TimelineMaps

Follow us through the World War I centennial on Follow wwitoday on Twitter

Douglas Haig

Allied Commanders Henri Philippe Pétain, Douglas Haig, Ferdinand Foch, and John J. Pershing. Foch was Allied Commander in Chief, the other men commanders of the French Army, the British Expeditionary Force, and the American Expeditionary Force respectively. From %i1%The Memoirs of Marshall Foch%i0% by Marshall Foch.
Text:
Commanders of the Allies in 1918 and their autographs.
Pétain Haig Foch Pershing

Allied Commanders Henri Philippe Pétain, Douglas Haig, Ferdinand Foch, and John J. Pershing. Foch was Allied Commander in Chief, the other men commanders of the French Army, the British Expeditionary Force, and the American Expeditionary Force respectively. From The Memoirs of Marshall Foch by Marshall Foch.

Image text

Commanders of the Allies in 1918 and their autographs.

Pétain Haig Foch Pershing

Other views: Larger

Douglas Haig commanded the First Army Corps when the British Expeditionary Force (BEF) deployed to France under Sir John French.

During the Allied retreat, Haig continued retreating on August 26, 1914, leaving General H.L. Smith-Dorrien on his left dangerously exposed. Smith-Dorrien suffered nearly 20% casualties in the Battle of Le Cateau.

In the joint Allied offensive in the spring of 1915, Haig and Smith-Dorrien led a force of British and Indian troops to take the high ground of Aubers Ridge. Although they took the village of Neuve Chapelle, the offensive failed.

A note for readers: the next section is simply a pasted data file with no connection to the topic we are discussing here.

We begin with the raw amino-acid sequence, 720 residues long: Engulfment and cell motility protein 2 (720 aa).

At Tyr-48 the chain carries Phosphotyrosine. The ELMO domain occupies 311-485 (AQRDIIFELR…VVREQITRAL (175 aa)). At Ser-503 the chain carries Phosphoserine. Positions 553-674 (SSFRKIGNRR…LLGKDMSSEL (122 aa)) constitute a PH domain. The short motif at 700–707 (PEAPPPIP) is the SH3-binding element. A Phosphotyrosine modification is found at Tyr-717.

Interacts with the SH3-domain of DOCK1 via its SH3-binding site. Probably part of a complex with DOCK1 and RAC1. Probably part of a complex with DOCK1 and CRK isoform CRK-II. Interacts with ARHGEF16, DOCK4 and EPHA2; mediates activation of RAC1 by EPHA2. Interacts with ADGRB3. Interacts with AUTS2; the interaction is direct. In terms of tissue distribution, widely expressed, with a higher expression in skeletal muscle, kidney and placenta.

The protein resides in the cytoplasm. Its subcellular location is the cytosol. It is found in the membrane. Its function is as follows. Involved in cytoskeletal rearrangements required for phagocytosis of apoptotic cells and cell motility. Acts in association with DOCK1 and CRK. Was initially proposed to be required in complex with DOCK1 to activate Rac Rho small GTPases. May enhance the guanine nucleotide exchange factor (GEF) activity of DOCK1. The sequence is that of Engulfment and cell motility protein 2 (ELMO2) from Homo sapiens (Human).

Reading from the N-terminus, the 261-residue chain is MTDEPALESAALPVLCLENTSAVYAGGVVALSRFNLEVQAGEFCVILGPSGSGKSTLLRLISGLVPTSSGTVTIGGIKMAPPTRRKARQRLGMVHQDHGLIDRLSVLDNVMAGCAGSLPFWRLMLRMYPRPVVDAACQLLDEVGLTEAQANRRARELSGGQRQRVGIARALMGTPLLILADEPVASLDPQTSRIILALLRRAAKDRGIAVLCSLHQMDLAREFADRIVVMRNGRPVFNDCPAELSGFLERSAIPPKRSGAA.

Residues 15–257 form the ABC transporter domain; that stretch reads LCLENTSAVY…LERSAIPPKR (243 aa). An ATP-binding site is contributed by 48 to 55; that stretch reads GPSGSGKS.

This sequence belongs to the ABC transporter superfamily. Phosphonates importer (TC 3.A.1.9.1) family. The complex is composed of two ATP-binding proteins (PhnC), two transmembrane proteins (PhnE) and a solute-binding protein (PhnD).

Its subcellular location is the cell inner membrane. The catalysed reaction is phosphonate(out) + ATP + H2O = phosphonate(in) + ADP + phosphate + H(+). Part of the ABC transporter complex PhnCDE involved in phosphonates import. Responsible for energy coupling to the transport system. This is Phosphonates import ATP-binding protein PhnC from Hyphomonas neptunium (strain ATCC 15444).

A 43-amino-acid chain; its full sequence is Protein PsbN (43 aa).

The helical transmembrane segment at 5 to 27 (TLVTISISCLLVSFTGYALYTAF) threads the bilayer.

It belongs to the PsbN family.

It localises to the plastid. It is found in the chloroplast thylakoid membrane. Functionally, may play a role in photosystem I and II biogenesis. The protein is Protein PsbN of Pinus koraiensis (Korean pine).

At the Battle of Loos, Haig commanded the British First Army. The British suffered heavy losses. Given the casualty list and the failure of the offensive, the failures earlier in the year at Neuve Chapelle and Aubers Ridge began to look more systemic, an argument Haig made in writing. With that, and his friendship with the King, Haig was positioned to assume command when the government replaced Sir John French.

Haig was appointed on December 10, 1915, and commanded British forces on the continent through the rest of the war. Most of his campaigns, including 1916's Battle of the Somme, were developed in conjunction with the French. But after Nivelle's disastrous Nivelle Offensive of 1917 and the subsequent French mutinies, the French were in no state to field a major offensive. Finally left to his own devices, Haig launched his own disaster, the Third Battle of Ypres, also known as the Battle of Passchendaele.

Despite that, Haig retained his position through the end of the war.

June 19, 1861

Great Britain

Roles held by Douglas Haig

Role Start Date End Date
Combatant - General
Commander-in-Chief 1915-12-10

Books by or about Douglas Haig (1)

Title Author
Reputations Ten Years After B.H. Liddell Hart